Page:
Brother runs as election insurance
Cipollinis campaign in both parties for Governor’s Council
The competition is so thick for the Governor’s Council in Southeastern Massachusetts that seven candidates are vying for the open seat — including two brothers with similar names.
Oliver P. Cipollini Jr., 58, faces four opponents in tomorrow’s Democratic primary.
Charles Oliver Cipollini, 68, faces one opponent in the Republican primary.
But the brothers Cipollini are not bitter sibling rivals. Instead, they are campaigning pretty much as a ticket. The like-minded brothers think they have found a way to double their odds of familial victory, by running on both ballots.
“He was my best man and he’s my best friend,’’ Oliver Cipollini said. “We’re really trying to make our community and Southeastern Massachusetts a better place. Two shots are better than one.’’
Charles Cipollini’s first-ever campaign has raised just $100 — a donation he made. He spends his time campaigning for his brother and posting campaign signs for him in their hometown of Fall River, where he still lives.
The Republican thinks of himself largely as election insurance. If his brother loses, perhaps he has a shot of putting a Cipollini on the ballot.
“I have the same views as my brother. I’m like a fallback,’’ said Charles Ci pollini.
It’s an unorthodox campaign for a low-profile position on an advisory panel that pays $26,000 a year and meets once a week, to review judicial nominations, commutations, and pardons, and state spending. But Oliver Cipollini has approached the post with determination. When he unsuccessfully challenged longtime incumbent Councilor Carole A. Fiola two years ago, he spent $59,000 of his own money. Fiola spent less than $36,000 that year.
In recent years, Oliver Cipollini, who lives in Barnstable, has run unsuccessfully for other local posts, including town council, water commissioner, and tax collector.
He is aiming for the Governor’s Council with an eye toward judicial appointments and tough sentencing. “We’re too soft on crime and society is becoming a huge victim,’’ he said.
A retired first assistant clerk-magistrate at Barnstable Juvenile Court, he previously worked as a systems network manager for the state and as a social worker and a counselor. Among his accomplishments he includes an honorable mention for a state budget-cutting suggestion he proposed under William F. Weld, former governor: limiting state employees’ Internet access, for a savings of $100 a worker.
Charles Cipollini, also retired, was a math teacher at Fairhaven High School. He served as a delegate to the 1992 Republican National Convention in Houston, where he voted for Patrick Buchanan over George H.W. Bush and booed Weld’s speech urging the party to embrace abortion rights. He opposes casinos and a liquefied natural gas facility in Fall River.
Familial cooperation is the norm for the Cipollinis, Charles said. His grandfather came from Italy and opened a chicken and turkey farm with his uncle, who lived next door, he said. Charles still lives in the house where he grew up.
Their father died before Oliver Cipollini was born. “My mother never remarried and she taught us to help each other. That’s what we’ve been doing all our lives,’’ said Charles Cipollini.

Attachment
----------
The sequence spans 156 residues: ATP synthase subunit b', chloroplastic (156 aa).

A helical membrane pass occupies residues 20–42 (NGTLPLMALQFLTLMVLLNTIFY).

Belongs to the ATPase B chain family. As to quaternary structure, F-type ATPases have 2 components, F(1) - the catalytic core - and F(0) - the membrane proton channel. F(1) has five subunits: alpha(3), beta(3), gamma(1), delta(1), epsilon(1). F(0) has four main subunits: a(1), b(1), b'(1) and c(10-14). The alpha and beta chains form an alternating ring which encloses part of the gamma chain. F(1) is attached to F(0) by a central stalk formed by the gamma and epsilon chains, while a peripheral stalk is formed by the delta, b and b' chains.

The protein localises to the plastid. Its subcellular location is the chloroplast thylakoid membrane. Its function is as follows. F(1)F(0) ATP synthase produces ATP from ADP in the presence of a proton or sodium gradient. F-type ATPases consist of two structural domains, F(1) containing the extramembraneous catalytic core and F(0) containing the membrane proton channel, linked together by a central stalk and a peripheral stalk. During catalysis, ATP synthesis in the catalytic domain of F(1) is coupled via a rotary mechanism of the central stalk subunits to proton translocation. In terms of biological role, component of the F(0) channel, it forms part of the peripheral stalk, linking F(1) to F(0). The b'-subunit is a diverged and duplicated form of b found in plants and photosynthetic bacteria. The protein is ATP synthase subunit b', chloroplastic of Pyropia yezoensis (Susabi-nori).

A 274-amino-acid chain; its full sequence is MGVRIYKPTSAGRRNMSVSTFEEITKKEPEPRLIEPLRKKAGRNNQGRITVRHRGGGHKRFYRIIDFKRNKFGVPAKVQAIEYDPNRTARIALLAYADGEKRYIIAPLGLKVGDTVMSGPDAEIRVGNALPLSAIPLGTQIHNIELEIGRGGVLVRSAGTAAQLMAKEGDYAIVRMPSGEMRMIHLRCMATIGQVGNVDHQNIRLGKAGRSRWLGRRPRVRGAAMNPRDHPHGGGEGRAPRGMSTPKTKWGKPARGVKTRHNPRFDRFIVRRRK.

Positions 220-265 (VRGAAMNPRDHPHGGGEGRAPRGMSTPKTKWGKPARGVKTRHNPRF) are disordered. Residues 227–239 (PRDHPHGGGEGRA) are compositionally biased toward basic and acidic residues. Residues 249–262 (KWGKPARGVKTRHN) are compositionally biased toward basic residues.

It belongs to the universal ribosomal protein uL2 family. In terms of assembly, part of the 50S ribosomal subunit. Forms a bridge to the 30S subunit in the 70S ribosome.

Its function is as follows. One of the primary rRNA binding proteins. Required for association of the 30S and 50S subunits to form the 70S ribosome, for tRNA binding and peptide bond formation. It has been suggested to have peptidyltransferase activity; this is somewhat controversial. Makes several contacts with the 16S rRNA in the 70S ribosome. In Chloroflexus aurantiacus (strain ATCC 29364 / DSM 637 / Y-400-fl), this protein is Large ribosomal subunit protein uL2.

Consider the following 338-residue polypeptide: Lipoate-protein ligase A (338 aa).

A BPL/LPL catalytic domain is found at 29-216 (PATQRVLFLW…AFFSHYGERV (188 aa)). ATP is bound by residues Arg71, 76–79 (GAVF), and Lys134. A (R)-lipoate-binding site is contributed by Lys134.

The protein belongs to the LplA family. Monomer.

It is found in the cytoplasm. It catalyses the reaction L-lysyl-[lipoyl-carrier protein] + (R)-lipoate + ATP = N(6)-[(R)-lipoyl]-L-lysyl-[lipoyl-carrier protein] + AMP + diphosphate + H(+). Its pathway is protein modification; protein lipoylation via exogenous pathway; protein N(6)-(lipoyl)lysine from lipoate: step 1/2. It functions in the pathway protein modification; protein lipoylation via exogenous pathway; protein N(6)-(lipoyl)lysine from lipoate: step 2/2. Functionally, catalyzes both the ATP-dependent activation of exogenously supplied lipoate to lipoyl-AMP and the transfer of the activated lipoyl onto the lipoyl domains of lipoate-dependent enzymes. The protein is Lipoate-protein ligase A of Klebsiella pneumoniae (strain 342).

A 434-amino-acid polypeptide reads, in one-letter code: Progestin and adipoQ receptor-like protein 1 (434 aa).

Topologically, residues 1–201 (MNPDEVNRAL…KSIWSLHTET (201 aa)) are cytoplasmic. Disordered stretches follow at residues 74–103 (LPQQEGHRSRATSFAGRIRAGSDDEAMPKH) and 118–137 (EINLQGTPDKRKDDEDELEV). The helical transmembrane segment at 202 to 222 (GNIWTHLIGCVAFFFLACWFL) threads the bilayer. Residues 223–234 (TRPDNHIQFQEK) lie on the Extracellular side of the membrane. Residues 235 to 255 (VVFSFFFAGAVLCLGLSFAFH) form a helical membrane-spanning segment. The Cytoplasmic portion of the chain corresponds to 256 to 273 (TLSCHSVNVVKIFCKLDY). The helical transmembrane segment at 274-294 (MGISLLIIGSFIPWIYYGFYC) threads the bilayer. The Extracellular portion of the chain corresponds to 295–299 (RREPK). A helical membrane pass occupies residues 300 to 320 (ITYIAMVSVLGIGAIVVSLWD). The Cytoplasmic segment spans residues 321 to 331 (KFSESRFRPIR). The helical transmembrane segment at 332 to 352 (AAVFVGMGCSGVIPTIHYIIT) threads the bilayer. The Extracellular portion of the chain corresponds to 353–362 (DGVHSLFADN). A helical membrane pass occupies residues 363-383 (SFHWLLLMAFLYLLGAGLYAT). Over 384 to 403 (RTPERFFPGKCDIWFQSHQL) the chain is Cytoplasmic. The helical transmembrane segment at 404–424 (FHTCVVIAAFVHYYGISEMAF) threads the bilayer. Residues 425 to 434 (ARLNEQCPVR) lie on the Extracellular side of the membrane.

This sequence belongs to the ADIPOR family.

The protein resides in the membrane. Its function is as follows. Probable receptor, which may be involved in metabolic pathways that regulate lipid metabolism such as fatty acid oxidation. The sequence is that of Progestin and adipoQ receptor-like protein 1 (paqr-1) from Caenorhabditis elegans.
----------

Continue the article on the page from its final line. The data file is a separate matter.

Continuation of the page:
While Charles Cipollini has just one rival in the Republican primary — Joseph Ureneck, a father’s rights advocate from Dorchester — his brother faces four Democrats.
They are Jeffrey T. Gregory of Fall River; Thomas J. Hallahan of Oak Bluffs; Walter D. Moniz of Fairhaven; and Patricia L. Mosca of Bourne, who won Fiola’s endorsement.
Mosca, a retired probation officer, said she has the experience and education to know what’s important in choosing a judge, and promises she would use her time on the Governor’s Council to bring constituent concerns to the lieutenant governor.
“To me, it’s a big opportunity to meet once a week with the lieutenant governor,’’ she said. The Governor’s Council, she said, is “only eight people and the lieutenant governor, so you definitely have his ear.’’
While it’s conceivable that the brothers Cipollini could both win their primary contests — and compete, brother against brother, in the general election — nobody expects that to happen.
Asked about his chances of winning the general election, Charles Cipollini repeated incredulously, “Winning?’’
“I hope not. ’Cause that means my brother loses,’’ Charles Cipollini said. “My brother’s more qualified than I, truthfully speaking.’’
Campaigning for the little-known post in such a broad district can be hard, said Fiola, who announced in the spring that she would not run again.
“It’s difficult to get the attention that the other races get,’’ Fiola said. “The geography is so huge. Ours happens to be quite large. It’s very difficult to get that word out. However, I maintain today as I did 10 years ago that it’s an important job. It is the public’s last stop to have any say in these judicial nominations.’’
The nine-member Governor’s Council includes the lieutenant governor and eight councilors who are elected from districts across Massachusetts.
District 1, for which the Cipollinis are vying, covers 45 communities from Southeastern Massachusetts to the Cape and islands.
All eight district seats have contests this year, and Fiola is one of three leaving seats open. The others are District Six Councilor Michael J. Callahan and District Seven Councilor Thomas J. Foley.
In District Six, Democrats Suzanne R. English-Merullo of Winchester and Terrence W. Kennedy of Lynnfield are competing for the nomination against Republican Paul A. Caruccio of Winthrop. Democrat Francis A. Ford of Paxton and Republican Jennie L. Caissie of Oxford are running for the District Seven seat. The incumbent councilors face contests as well.
Stephanie Ebbert can be reached at email@example.com.